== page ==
It might appear that Jesus is asking us to act altruistically. But He’s not. True, He says that we must not give or lend with any “expectation of return.” But a closer reading of the text reveals that Jesus unabashedly appeals to our innate greed. Consider this: Jesus urges us to love our enemies, because there is no glory or credit in loving our friends or those who can help us (see vv. 32-34). Yet, Jesus explicitly tells us that if we want some kind of “credit” or glory, we should try loving our enemies, because if we do, there will be a huge payoff: “Great will be your reward in heaven” (v. 35).
It’s an odd statement because the sentence reads, “Love your enemies, do good, and lend, expecting nothing in return. Your reward will be great, and you will be children of the Most High.” In other words, love your enemies and don’t expect anything in return (from them), but you’re going to get a huge bonus once you arrive at the pearly gates. When Saint Peter opens the book of life, there’s going to be a notation that reads: “This person is a child of the Most High,” and this will be followed by instructions concerning fiduciary arrangements for your “reward.”
So, when we love our enemies, there is a payoff! At the very least, we get a good feeling, we can congratulate ourselves on being faithful to the ideals of our faith, and we might get peace, knowledge and understanding. Every good action we perform has possible positive outcomes.
This sounds very practical. Therefore, it is a common misconception that Jesus was out of touch with the real world. Jesus absolutely knew how the world operates!
Jesus is speaking to the farmers and other members of the working class who’ve gathered on the sloping hills of northern Galilee to hear what this local boy from Nazareth has to say. When He says, “Love your enemies,” He is obviously not speaking of love in a sexual sense nor even an affectionate one. He says, “love your enemies.” He most certainly does not say, “Like your enemies.”
His understanding of love has nothing to do with sex or friendship. This is agape love, and this is at the heart of a general principle that is immediately made specific and active. It is “love” only because it is actively pursuing good for the enemy. “Do good,” Jesus commands. He doesn’t say, “think good thoughts or have good feelings,” but actually, “do good to those who hate you.”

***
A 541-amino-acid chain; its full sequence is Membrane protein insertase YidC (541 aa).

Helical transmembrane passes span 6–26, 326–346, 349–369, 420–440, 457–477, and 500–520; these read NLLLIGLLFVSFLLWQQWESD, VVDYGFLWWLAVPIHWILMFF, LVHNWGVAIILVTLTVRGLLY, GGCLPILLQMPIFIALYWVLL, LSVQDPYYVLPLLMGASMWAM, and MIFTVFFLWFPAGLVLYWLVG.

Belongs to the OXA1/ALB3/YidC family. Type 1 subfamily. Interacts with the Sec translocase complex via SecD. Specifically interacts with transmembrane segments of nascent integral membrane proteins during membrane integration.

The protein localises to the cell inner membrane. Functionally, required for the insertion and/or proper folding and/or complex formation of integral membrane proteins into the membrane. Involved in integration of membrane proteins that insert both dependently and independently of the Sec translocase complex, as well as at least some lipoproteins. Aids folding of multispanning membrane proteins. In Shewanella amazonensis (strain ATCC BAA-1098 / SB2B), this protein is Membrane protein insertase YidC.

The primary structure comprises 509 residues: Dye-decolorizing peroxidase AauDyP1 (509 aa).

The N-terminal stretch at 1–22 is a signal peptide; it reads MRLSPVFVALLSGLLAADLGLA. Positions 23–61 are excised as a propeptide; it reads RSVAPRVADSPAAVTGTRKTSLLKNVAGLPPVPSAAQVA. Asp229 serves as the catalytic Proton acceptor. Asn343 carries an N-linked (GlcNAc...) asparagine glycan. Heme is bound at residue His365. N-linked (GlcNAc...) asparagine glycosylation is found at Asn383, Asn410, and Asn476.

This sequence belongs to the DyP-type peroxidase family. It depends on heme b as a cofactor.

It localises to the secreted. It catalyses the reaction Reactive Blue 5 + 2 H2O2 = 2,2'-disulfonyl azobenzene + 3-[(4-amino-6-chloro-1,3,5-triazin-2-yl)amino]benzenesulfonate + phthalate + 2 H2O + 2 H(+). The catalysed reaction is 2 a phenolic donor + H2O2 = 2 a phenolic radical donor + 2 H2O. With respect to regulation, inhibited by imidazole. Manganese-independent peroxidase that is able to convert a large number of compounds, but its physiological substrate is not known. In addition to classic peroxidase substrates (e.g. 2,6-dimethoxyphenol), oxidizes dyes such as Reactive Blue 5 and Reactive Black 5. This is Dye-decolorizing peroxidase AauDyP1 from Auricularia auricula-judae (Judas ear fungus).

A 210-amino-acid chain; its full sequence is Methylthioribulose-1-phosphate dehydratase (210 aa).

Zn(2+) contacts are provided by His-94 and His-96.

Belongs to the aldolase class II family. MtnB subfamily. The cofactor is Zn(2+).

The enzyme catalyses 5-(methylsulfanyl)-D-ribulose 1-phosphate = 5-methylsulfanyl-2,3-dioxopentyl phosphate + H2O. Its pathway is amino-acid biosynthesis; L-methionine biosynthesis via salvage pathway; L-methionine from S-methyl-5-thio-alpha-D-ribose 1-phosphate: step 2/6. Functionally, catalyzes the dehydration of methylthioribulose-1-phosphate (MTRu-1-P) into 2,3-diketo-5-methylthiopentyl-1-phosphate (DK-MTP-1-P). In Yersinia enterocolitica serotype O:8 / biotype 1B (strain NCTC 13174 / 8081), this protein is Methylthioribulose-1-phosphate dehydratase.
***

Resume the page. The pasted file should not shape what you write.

Love, then, looks somewhat different when seen through the eyes of Jesus. It looks unreasonable, especially when the Lord proposes a four-fold approach to demonstrate what He means:
- Love them
- Do some good on them
- Bless them
- Pray for them
Okay, now Jesus has crossed the line. One might be able to make an argument for doing good. Most people can muster up the effort to create positive actions that promote even an enemy’s wellbeing. But bless the enemy? Pray for the enemy? This is totally unreasonable. This requires an attitude adjustment of the heart. This is much more difficult than providing a cloak when a soldier has lost his.
But this is the central demand of Jesus’ moral universe: Love unreasonably.
Whereas the Qumran commune that existed beside the Dead Sea in Jesus’ day was taught to “hate all the sons of darkness,” Jesus, on the other hand, demands nothing less than perfect, divine love. Rather than loving the lovely one, Jesus calls on us to love, bless and pray for the unlovely one, as unreasonable as that may sound.
As if to underscore the impudent nature of God’s graciousness, Jesus refers to the practice of buying and selling in the marketplace in the last verse of today’s pericope. “A good measure, pressed down, shaken together, running over, will be put into your lap; for the measure you give will be the measure you get back” (v. 38). Merchants weren’t inclined to “press down” or “shake together” measurements in order to give a buyer more than they paid for.
But this is precisely what God does and how God’s grace works. In God’s unreasonable love and extravagance, the “good measure” is poured until it is “running over.” This is what God wants to do for us, Jesus says, but only if we do likewise for our enemies.
Jesus calls us to do the impossible, not the possible. Jesus calls us to do the improbable, not the probable. Jesus calls us to do the unreasonable, not the reasonable.
Martin Luther King Jr. once said, “I have decided to stick with love. Hate is too great a burden to bear.” Yes, Jesus calls us to love unreasonably, not to hate reasonably. Amen.